Text: S.Res.316 — 116th Congress (2019-2020)All Information (Except Text)

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Introduced in Senate (09/18/2019)


116th CONGRESS
1st Session
S. RES. 316


Supporting the clean vehicle emissions standards of the United States and defending the authority of States under the Clean Air Act to protect the people of those States from harmful air pollution.


IN THE SENATE OF THE UNITED STATES

September 18, 2019

Ms. Harris (for herself, Mrs. Feinstein, Mr. Markey, Mr. Blumenthal, Ms. Cortez Masto, Ms. Cantwell, Mr. Merkley, Mr. Booker, Mr. Schatz, Ms. Hassan, Mr. Carper, Mr. Bennet, Mr. Van Hollen, Mr. Coons, Ms. Warren, Mrs. Gillibrand, Ms. Hirono, Ms. Baldwin, Mr. Sanders, Mr. Reed, Ms. Smith, Ms. Klobuchar, Mr. Cardin, Mr. Wyden, Mr. Kaine, Mr. Whitehouse, Mr. Leahy, Mrs. Shaheen, Mr. Udall, Mr. Casey, Mr. Menendez, Mrs. Murray, Ms. Duckworth, and Mr. Durbin) submitted the following resolution; which was referred to the Committee on Environment and Public Works


RESOLUTION

Supporting the clean vehicle emissions standards of the United States and defending the authority of States under the Clean Air Act to protect the people of those States from harmful air pollution.

    Whereas Congress enacted the Clean Air Act (42 U.S.C. 7401 et seq.), which requires the Administrator of the Environmental Protection Agency (referred to in this preamble as the “EPA”) to set standards controlling air pollutant emissions from motor vehicles to prevent the endangerment of public health and welfare;

    Whereas motor vehicle pollution contributes to serious health problems faced by the people of the United States, including—

    (1) asthma attacks;

    (2) heart attacks;

    (3) lung cancer; and

    (4) premature death;

    Whereas, through climate change, greenhouse gas (referred to in this preamble as “GHG”) emissions from motor vehicles contribute to other health burdens, including—

    (1) worsened air pollution;

    (2) extreme heat;

    (3) increased spread of infectious diseases; and

    (4) exacerbated natural disasters;

    Whereas all people of the United States are vulnerable to the health impacts of GHGs, but many individuals and communities are at a greater risk of experiencing those impacts, including—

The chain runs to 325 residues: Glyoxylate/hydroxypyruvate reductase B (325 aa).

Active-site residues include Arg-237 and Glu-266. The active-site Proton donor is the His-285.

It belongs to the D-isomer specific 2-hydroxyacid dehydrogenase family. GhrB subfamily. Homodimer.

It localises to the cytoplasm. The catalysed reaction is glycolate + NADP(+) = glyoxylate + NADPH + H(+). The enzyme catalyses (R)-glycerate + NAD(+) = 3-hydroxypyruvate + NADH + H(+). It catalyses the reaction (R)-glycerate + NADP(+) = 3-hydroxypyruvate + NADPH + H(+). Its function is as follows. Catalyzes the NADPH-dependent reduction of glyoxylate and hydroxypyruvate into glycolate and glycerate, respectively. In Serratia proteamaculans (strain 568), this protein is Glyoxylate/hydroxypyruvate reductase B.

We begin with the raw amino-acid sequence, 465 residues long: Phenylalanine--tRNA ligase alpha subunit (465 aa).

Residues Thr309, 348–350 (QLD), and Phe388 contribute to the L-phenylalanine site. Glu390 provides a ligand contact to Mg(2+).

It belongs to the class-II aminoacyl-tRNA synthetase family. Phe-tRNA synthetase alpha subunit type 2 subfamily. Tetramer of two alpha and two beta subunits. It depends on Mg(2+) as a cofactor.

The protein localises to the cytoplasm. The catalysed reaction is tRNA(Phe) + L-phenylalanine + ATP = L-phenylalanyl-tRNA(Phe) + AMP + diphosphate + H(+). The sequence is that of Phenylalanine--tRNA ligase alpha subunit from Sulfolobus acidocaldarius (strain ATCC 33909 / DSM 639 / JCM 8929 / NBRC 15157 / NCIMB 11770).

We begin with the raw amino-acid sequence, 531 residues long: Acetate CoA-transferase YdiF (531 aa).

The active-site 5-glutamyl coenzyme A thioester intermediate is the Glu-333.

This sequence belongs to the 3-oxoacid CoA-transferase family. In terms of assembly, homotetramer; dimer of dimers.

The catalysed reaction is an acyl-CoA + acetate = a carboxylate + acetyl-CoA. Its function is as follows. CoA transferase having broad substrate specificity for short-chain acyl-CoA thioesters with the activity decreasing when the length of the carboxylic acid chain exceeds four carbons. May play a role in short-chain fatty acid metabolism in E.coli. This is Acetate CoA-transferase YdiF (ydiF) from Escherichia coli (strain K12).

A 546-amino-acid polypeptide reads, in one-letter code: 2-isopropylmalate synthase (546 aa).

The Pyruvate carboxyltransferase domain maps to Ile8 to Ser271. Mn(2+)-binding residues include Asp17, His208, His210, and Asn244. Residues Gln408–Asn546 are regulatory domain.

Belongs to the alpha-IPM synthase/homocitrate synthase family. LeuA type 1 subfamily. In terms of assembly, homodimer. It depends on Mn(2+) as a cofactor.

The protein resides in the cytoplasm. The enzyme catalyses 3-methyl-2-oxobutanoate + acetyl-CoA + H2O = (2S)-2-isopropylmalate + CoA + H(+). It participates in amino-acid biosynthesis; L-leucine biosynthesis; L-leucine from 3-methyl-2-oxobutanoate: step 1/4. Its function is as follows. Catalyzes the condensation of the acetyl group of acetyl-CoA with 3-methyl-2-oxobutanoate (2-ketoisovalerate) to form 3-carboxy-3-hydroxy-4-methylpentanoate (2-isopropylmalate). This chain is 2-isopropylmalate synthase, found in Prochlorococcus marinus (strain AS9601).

(1) children;

    (2) the elderly;

    (3) individuals with lung and heart disease;

    (4) low-income communities; and

    (5) communities of color;

    Whereas recent reports from the Intergovernmental Panel on Climate Change and the United States Global Change Research Program affirm the need to mitigate climate change and the effects of climate change;

    Whereas section 209 of the Clean Air Act (42 U.S.C. 7543) preserves the authority of the State of California to set vehicle emissions standards that, in the aggregate, are at least as protective of public health and welfare as applicable Federal vehicle emissions standards;

    Whereas section 177 of the Clean Air Act (42 U.S.C. 7507) allows States other than California to adopt, in lieu of the Federal requirements, the standards set by the State of California, which, in the aggregate, are at least as protective of public health and welfare as applicable Federal vehicle emissions standards;

    Whereas the EPA has authority under the Clean Air Act (42 U.S.C. 7401 et seq.) to regulate GHG emissions from vehicles;

    Whereas the States of Colorado, Connecticut, Delaware, Maine, Maryland, Massachusetts, New Jersey, New York, Oregon, Pennsylvania, Rhode Island, Vermont, and Washington have exercised the authority to adopt, pursuant to the rights of those States preserved under section 177 of the Clean Air Act (42 U.S.C. 7507), vehicle emissions standards adopted by the State of California that, in the aggregate, are at least as protective of public health and welfare as the otherwise applicable standards set by the Federal Government;

    Whereas the Energy Policy and Conservation Act (42 U.S.C. 6201 et seq.) and the Ten-in-Ten Fuel Economy Act (Public Law 110–140; 121 Stat. 1498) require the Secretary of Transportation to set maximum feasible corporate average fuel economy standards, with the ultimate goal of promoting energy savings and reducing oil consumption;